Last week we started our look at the huge problem of ADD/ADHD misdiagnosis. The true extent of this problem becomes apparent when you stop to analyse the diagnosis rates over the past decade and also the rate at which ADD/ADHD medication is prescribed. The results of such an analysis will astound you! When plotted on a graph it appears as if the ADD/ADHD â€˜industryâ€™ can look forward to being one of the few â€˜growth industriesâ€™ left in the wider economy! So what is happening? It seems that we are either facing an epidemic of catastrophic proportions or a diagnostic system that is driven by something else besides clinical accuracy. It is my conviction that the latter is the case and that vast numbers of people receive incorrect ADD/ADHD diagnoses (with life changing implications) every year. I want to repeat that I believe that the reasons behind these wrong diagnoses are:
Failure to investigate alternative explanations â€“ An ADD/ADHD diagnosis has become almost â€˜fashionableâ€™ in some circles and is therefore the first thing some medical professionals reach for when confronted with behavioural problems.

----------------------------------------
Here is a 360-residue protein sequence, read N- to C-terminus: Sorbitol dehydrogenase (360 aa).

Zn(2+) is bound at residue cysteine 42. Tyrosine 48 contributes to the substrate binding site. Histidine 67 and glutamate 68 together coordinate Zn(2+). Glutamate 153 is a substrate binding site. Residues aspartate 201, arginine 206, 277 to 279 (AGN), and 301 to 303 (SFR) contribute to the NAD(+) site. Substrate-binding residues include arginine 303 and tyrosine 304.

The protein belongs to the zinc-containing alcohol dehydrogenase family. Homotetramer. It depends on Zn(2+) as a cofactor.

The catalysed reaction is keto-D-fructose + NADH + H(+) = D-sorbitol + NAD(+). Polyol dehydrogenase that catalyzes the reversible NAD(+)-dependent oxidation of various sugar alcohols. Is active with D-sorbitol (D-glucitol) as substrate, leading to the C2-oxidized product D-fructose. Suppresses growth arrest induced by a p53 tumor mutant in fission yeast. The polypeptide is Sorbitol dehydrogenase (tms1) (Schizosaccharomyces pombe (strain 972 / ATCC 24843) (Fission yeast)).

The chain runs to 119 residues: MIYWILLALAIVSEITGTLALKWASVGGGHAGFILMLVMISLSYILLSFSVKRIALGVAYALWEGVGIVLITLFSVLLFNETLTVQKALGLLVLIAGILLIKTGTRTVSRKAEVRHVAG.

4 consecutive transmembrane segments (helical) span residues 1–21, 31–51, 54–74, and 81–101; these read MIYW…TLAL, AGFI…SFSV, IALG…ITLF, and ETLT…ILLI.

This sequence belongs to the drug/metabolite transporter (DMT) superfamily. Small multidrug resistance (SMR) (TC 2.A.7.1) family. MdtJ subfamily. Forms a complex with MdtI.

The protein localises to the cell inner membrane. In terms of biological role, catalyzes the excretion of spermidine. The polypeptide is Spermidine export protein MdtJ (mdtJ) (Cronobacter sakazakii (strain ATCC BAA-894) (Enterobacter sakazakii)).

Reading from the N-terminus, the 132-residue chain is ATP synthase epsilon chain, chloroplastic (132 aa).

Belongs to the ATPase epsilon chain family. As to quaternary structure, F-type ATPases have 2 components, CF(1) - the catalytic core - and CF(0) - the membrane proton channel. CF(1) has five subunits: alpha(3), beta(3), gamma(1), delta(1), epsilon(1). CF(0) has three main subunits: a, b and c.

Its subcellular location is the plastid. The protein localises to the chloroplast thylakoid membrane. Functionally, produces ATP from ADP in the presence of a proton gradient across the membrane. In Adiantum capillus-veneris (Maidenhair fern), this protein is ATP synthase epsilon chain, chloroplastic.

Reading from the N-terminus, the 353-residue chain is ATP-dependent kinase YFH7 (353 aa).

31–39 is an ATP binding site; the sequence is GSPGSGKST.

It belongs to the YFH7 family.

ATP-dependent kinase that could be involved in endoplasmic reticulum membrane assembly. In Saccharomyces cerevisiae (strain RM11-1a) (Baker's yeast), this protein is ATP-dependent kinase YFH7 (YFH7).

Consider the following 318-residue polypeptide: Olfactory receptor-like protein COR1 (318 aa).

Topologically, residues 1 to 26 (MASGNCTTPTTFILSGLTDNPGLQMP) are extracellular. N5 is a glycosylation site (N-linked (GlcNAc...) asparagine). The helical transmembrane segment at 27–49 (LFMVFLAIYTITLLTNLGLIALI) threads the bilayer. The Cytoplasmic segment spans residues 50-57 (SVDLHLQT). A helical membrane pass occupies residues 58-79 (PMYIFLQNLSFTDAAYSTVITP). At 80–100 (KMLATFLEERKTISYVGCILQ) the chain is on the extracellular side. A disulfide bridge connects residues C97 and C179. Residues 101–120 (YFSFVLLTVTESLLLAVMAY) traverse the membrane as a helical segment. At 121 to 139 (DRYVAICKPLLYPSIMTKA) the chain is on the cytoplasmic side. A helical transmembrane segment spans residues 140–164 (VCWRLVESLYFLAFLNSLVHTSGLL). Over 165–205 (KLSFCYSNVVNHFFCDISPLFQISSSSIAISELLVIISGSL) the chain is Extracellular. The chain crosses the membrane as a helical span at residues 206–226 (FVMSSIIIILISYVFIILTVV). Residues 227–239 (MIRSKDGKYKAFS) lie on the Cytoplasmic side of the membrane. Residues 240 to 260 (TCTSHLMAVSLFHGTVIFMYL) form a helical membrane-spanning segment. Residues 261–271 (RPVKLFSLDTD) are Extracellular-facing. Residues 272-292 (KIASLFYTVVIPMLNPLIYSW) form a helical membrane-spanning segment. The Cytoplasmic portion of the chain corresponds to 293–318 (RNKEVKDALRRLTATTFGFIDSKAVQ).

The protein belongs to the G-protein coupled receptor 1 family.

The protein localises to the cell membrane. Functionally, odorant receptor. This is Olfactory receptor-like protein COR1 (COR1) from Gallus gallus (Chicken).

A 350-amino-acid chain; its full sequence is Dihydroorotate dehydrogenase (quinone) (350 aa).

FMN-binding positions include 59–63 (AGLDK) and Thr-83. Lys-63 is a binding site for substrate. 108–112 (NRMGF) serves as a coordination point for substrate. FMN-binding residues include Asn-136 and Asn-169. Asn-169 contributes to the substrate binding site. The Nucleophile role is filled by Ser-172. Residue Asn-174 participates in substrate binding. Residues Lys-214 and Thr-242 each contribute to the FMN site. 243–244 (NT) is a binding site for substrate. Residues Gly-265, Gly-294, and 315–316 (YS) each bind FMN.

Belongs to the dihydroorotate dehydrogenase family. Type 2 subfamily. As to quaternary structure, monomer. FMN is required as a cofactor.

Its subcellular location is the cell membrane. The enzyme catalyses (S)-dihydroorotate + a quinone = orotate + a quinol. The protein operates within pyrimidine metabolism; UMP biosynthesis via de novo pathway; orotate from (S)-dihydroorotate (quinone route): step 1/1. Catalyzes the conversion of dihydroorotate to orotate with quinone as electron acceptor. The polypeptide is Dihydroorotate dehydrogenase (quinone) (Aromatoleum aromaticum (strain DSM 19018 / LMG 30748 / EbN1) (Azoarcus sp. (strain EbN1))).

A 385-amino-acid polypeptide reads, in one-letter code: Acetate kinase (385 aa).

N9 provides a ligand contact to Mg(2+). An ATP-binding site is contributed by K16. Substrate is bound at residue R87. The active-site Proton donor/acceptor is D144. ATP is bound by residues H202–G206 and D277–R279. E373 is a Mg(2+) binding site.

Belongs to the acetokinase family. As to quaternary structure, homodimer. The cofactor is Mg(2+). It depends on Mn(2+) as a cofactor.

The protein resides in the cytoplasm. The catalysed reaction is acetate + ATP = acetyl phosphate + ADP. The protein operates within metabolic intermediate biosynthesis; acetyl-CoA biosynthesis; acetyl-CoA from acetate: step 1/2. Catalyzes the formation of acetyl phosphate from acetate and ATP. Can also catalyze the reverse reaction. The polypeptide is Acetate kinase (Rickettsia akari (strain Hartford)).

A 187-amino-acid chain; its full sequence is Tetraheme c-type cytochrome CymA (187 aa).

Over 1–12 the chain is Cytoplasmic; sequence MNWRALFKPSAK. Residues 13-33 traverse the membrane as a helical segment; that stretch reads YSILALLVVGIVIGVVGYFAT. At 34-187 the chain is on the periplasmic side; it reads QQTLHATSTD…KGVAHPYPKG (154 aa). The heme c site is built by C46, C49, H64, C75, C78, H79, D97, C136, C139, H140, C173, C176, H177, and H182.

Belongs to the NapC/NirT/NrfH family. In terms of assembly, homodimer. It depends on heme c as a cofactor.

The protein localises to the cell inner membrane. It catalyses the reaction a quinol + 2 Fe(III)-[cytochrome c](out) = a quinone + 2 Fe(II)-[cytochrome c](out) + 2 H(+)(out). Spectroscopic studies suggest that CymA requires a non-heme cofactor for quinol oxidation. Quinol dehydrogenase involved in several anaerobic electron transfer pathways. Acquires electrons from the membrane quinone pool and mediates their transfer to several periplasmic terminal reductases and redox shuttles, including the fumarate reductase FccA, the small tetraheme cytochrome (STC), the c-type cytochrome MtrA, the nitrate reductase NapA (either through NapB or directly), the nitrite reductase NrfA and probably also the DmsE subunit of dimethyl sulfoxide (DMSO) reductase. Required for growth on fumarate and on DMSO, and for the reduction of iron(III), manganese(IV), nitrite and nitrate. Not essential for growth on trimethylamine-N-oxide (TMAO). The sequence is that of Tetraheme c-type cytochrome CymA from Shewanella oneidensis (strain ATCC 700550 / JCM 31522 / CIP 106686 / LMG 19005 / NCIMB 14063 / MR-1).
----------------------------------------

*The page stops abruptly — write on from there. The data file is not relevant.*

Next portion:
Outside pressure â€“ Some teachers and caregivers see an ADD/ADHD diagnosis, and the resultant prescription of mind altering chemicals, as the quickest way out of their difficulties in dealing with a particular student. This results in pressure on parents to have a child tested (usually by a professional who can be relied upon to make the â€˜desiredâ€™ diagnosis).
Money â€“ The manufacturers of ADD/ADHD medication have access to multi-million dollar marketing budgets that serve to keep the possibility of an ADD/ADHD diagnosis â€˜warmâ€™ in the mind of medical professionals, teachers and parents.
This weekâ€™s article will focus on a cause of misdiagnosis that could very easily be filed under the first alternative: Failure to investigate alternative explanations. It is a well established fact that many children who have been diagnosed with ADD/ADHD were actually gifted students who â€˜acted outâ€™ in response to being bored with the educational environments in which they have been placed.